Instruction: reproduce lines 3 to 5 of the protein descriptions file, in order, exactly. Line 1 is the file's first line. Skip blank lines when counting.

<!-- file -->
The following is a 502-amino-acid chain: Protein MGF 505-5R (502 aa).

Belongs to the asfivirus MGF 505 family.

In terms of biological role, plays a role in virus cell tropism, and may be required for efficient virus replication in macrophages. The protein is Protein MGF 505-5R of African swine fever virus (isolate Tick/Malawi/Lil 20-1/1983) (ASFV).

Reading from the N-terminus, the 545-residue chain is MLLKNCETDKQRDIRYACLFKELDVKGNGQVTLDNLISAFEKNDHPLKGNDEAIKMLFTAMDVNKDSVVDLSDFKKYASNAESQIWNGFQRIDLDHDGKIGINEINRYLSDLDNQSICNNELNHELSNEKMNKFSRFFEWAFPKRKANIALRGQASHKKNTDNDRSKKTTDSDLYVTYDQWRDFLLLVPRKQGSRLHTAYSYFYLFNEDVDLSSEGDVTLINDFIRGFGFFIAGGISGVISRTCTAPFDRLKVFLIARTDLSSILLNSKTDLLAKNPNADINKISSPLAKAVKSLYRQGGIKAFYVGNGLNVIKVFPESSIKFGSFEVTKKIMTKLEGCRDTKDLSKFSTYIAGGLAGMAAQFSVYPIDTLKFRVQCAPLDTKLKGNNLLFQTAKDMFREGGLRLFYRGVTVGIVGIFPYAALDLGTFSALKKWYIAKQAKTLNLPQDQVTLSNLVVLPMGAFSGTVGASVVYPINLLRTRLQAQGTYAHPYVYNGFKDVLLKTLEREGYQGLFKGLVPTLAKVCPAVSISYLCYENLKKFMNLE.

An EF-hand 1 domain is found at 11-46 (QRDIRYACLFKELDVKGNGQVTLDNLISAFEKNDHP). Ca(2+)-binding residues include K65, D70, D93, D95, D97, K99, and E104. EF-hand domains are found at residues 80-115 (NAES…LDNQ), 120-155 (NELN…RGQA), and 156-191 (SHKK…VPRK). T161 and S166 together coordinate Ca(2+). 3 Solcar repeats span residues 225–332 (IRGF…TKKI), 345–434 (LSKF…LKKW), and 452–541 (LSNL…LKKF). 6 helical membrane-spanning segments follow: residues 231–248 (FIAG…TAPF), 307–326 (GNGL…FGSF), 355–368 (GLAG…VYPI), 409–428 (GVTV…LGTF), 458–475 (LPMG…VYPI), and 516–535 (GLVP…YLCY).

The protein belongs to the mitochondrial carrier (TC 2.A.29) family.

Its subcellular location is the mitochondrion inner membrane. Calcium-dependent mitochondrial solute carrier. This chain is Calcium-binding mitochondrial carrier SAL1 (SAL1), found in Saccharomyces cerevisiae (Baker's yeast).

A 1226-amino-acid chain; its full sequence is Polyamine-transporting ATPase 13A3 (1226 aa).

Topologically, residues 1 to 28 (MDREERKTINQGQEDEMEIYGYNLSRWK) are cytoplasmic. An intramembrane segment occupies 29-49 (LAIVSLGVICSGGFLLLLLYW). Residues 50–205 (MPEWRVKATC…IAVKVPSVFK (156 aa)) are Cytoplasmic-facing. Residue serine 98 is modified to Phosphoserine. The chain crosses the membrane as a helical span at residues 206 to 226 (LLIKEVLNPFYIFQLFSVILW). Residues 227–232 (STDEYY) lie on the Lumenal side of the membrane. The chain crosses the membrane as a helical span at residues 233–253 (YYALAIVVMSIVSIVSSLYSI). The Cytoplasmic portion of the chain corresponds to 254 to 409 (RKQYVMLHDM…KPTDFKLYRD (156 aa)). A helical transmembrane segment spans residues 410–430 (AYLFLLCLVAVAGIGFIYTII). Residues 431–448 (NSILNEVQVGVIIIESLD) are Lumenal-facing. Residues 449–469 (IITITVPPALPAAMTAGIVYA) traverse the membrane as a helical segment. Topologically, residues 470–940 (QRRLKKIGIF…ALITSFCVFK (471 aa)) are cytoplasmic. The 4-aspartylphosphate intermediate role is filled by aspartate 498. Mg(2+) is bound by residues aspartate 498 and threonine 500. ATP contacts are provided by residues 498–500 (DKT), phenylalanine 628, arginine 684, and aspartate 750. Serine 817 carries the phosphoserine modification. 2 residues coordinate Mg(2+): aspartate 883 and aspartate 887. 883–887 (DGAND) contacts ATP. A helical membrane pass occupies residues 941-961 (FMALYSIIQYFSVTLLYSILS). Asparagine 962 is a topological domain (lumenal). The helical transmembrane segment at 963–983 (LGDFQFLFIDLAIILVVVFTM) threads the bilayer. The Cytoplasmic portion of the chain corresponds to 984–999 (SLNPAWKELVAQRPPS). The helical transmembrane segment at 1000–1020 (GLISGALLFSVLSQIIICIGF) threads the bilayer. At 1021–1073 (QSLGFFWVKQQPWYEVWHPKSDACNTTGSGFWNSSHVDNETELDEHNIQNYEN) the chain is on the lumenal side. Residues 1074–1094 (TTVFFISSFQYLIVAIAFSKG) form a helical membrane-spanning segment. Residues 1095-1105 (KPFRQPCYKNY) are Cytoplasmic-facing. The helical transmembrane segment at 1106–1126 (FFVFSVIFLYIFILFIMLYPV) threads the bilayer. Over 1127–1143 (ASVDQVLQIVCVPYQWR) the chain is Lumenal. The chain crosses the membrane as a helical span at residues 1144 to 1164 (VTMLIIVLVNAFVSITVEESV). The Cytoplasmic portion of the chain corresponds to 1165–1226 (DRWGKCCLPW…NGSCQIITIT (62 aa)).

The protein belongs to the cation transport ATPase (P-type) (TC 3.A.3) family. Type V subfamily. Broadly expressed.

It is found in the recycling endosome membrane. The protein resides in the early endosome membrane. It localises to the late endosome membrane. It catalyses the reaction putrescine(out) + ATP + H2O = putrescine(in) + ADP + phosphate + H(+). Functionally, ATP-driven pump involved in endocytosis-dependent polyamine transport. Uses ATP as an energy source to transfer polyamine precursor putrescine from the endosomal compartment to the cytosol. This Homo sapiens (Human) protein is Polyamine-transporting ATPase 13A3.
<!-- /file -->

In terms of biological role, plays a role in virus cell tropism, and may be required for efficient virus replication in macrophages. The protein is Protein MGF 505-5R of African swine fever virus (isolate Tick/Malawi/Lil 20-1/1983) (ASFV).

Reading from the N-terminus, the 545-residue chain is MLLKNCETDKQRDIRYACLFKELDVKGNGQVTLDNLISAFEKNDHPLKGNDEAIKMLFTAMDVNKDSVVDLSDFKKYASNAESQIWNGFQRIDLDHDGKIGINEINRYLSDLDNQSICNNELNHELSNEKMNKFSRFFEWAFPKRKANIALRGQASHKKNTDNDRSKKTTDSDLYVTYDQWRDFLLLVPRKQGSRLHTAYSYFYLFNEDVDLSSEGDVTLINDFIRGFGFFIAGGISGVISRTCTAPFDRLKVFLIARTDLSSILLNSKTDLLAKNPNADINKISSPLAKAVKSLYRQGGIKAFYVGNGLNVIKVFPESSIKFGSFEVTKKIMTKLEGCRDTKDLSKFSTYIAGGLAGMAAQFSVYPIDTLKFRVQCAPLDTKLKGNNLLFQTAKDMFREGGLRLFYRGVTVGIVGIFPYAALDLGTFSALKKWYIAKQAKTLNLPQDQVTLSNLVVLPMGAFSGTVGASVVYPINLLRTRLQAQGTYAHPYVYNGFKDVLLKTLEREGYQGLFKGLVPTLAKVCPAVSISYLCYENLKKFMNLE.

An EF-hand 1 domain is found at 11-46 (QRDIRYACLFKELDVKGNGQVTLDNLISAFEKNDHP). Ca(2+)-binding residues include K65, D70, D93, D95, D97, K99, and E104. EF-hand domains are found at residues 80-115 (NAES…LDNQ), 120-155 (NELN…RGQA), and 156-191 (SHKK…VPRK). T161 and S166 together coordinate Ca(2+). 3 Solcar repeats span residues 225–332 (IRGF…TKKI), 345–434 (LSKF…LKKW), and 452–541 (LSNL…LKKF). 6 helical membrane-spanning segments follow: residues 231–248 (FIAG…TAPF), 307–326 (GNGL…FGSF), 355–368 (GLAG…VYPI), 409–428 (GVTV…LGTF), 458–475 (LPMG…VYPI), and 516–535 (GLVP…YLCY).